Swipe vs Swive - What's the difference?

swipe | swive |


In lang=en terms the difference between swipe and swive

is that swipe is to grab or bat quickly while swive is to copulate with (a woman).

As verbs the difference between swipe and swive

is that swipe is to steal or snatch while swive is to copulate with (a woman).

As a noun swipe

is (countable) a quick grab, bat, or other motion with the hand or paw; a sweep.

Other Comparisons: What's the difference?

swipe

English

Verb

(swip)
  • To steal or snatch.
  • Hey! Who swiped my lunch?
  • * 1968 , , 00:48:18:
  • "Maybe I could swipe some Tintex from the five-and-dime."
  • To scan or register by sliding something through a reader.
  • He swiped his card at the door.
  • To grab or bat quickly.
  • The cat swiped at the shoelace.

    Noun

  • (countable) A quick grab, bat, or other motion with the hand or paw; A sweep.
  • (countable) A strong blow given with a sweeping motion, as with a bat or club.
  • (countable, informal) A rough guess; an estimate or swag.
  • Take a swipe at the answer, even if you're not sure.
  • (uncountable) Poor, weak beer; small beer.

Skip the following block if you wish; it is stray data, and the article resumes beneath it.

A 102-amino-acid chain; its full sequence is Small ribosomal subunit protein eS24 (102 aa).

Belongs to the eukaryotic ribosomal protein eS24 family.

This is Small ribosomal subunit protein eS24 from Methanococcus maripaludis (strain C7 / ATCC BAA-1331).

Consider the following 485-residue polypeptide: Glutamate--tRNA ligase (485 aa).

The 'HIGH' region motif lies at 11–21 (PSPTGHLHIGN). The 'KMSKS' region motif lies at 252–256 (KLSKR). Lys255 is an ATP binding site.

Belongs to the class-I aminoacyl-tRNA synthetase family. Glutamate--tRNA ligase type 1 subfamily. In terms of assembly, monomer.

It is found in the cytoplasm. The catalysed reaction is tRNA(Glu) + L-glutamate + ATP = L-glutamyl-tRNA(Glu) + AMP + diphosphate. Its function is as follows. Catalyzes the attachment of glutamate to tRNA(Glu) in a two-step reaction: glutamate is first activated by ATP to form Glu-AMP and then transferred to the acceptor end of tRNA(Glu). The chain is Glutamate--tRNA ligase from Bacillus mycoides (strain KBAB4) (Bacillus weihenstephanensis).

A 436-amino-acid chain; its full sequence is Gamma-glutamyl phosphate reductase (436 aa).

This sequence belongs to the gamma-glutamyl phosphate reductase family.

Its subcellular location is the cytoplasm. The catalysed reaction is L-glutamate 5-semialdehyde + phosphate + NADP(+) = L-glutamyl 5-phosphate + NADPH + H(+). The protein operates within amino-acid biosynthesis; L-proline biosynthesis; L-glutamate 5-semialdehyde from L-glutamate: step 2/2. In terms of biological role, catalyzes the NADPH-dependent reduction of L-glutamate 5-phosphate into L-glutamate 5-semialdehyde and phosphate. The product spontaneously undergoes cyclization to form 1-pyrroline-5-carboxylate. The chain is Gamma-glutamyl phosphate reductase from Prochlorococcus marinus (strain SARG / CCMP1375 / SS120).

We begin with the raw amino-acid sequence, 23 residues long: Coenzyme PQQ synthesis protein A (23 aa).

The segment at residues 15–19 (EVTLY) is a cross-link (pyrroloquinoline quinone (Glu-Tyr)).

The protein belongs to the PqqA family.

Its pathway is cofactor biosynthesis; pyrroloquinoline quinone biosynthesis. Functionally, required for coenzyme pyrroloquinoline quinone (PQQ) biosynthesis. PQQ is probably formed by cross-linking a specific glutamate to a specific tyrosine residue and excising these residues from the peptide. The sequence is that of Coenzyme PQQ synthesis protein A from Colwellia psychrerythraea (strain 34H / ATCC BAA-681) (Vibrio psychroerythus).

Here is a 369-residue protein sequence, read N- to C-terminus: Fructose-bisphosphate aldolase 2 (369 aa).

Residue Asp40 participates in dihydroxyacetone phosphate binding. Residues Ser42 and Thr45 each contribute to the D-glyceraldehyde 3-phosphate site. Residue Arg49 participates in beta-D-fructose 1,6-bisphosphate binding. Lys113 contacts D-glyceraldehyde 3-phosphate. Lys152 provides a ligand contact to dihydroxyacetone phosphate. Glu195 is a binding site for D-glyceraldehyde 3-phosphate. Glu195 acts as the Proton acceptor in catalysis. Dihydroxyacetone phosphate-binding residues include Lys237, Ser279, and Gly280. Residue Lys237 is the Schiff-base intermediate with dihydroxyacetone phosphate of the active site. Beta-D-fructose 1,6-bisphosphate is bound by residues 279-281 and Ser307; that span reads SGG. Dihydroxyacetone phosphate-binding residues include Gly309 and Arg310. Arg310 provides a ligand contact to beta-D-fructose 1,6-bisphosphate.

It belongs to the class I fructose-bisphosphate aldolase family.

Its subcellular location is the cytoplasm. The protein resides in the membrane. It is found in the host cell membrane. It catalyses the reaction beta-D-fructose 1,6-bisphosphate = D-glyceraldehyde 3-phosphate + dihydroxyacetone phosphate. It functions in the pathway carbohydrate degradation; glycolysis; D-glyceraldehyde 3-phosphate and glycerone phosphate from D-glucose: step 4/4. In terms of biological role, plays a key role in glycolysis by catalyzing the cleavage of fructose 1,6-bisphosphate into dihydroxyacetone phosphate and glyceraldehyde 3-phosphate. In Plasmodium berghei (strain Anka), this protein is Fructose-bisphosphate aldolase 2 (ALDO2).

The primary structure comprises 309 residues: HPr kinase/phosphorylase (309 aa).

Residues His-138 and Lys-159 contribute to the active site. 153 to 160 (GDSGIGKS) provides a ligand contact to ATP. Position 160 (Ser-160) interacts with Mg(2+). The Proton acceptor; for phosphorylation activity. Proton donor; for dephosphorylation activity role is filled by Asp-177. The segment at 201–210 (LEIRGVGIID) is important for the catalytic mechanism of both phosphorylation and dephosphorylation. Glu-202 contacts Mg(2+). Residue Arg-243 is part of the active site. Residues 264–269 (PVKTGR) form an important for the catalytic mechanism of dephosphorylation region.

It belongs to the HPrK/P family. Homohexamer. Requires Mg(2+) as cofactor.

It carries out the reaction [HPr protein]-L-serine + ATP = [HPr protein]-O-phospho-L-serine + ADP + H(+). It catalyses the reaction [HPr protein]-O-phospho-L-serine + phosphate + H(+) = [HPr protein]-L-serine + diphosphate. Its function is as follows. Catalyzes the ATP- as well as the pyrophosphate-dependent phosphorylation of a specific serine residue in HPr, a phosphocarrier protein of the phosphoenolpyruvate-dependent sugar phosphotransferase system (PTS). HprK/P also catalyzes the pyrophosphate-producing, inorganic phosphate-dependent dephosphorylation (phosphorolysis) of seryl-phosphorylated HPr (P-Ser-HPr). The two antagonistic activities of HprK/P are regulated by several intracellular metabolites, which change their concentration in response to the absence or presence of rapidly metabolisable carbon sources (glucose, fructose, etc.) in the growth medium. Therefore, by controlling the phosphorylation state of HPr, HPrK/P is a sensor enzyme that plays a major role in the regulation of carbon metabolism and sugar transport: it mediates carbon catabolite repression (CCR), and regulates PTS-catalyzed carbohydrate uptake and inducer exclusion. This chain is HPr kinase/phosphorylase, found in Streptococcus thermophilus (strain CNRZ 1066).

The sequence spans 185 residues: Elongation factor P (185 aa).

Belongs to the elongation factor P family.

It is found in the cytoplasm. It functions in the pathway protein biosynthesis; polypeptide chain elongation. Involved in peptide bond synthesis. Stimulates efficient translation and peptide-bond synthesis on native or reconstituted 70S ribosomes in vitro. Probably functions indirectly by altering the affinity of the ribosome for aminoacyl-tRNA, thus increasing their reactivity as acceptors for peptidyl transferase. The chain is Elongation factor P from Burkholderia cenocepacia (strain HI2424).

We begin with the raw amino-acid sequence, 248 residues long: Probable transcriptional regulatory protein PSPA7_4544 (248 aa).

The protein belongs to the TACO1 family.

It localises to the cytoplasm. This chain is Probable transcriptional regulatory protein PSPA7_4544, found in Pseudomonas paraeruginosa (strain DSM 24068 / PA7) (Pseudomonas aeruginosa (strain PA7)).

• Anagrams

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    swive

    English

    Verb

    (swiv)
  • To copulate with (a woman).
  • * c.1674 , John Wilmot, Earl of Rochester, A Satyr on Charles II
  • 'Tis sure the sauciest prick that e'er did swive
  • * 2005 , Sophia B. Johnson, Risk Everything :
  • “You were in such heat to swive me, you tore the clothes from your body.”
  • * 2008 , Sarah McKerrigan, Lady Danger :
  • He didn't intend to swive her here in the tiltyard, did he? Surely he was not so heathen as that.
  • * 2009 , Bernard Cornwell, Gallows Thief :
  • His mother was a holy damned fool and swiving her was like rogering a prayerful mouse, and the bloody fool thinks he's taken after her, but he hasn't.
  • (dialectal) To cut a crop in a sweeping or rambling manner, hence to reap; cut for harvest.
  • * 1815 , Walter Davies, Board of Agriculture, Agricultural Surveys: pts. 1-2. South Wales (1815) , page 426
  • The cradled scythes of the Vale of Towey were scarcely known in the Vale of Teivy; and the swiving method of reaping wheat in the latter, was as little known in the former ...
  • * 1815 , Walter Davies, Board of Agriculture, General view of the agriculture and domestic economy of South Wales, Volume 1 , page 425
  • Swiving is a method first adopted apparently in Cardiganshire ...
  • * 1905 , Joseph Wright, English Dialect Dictionary , page 893
  • swive' ... to cut grain or beans with a broad hook; to mow with a reaping-hook ... "swiver": a reaper who "' swives " the grain
  • * 1929 , Mary Gladys Meredith Webb, Precious Bane
  • We started swiving , that is reaping, at the beginning of August-month, and we left the stooks [stalks] standing in the fields ...
  • * 1955 , Ceredigion Historical Society, Ceredigion: Journal of the Cardiganshire Antiquarian Association - Volumes 2-3 , page 160
  • Moreover, according to Walter Davies "swiving " was a method of reaping first adopted in Cardiganshire.

    Derived terms

    * (l) (noun)

    Anagrams

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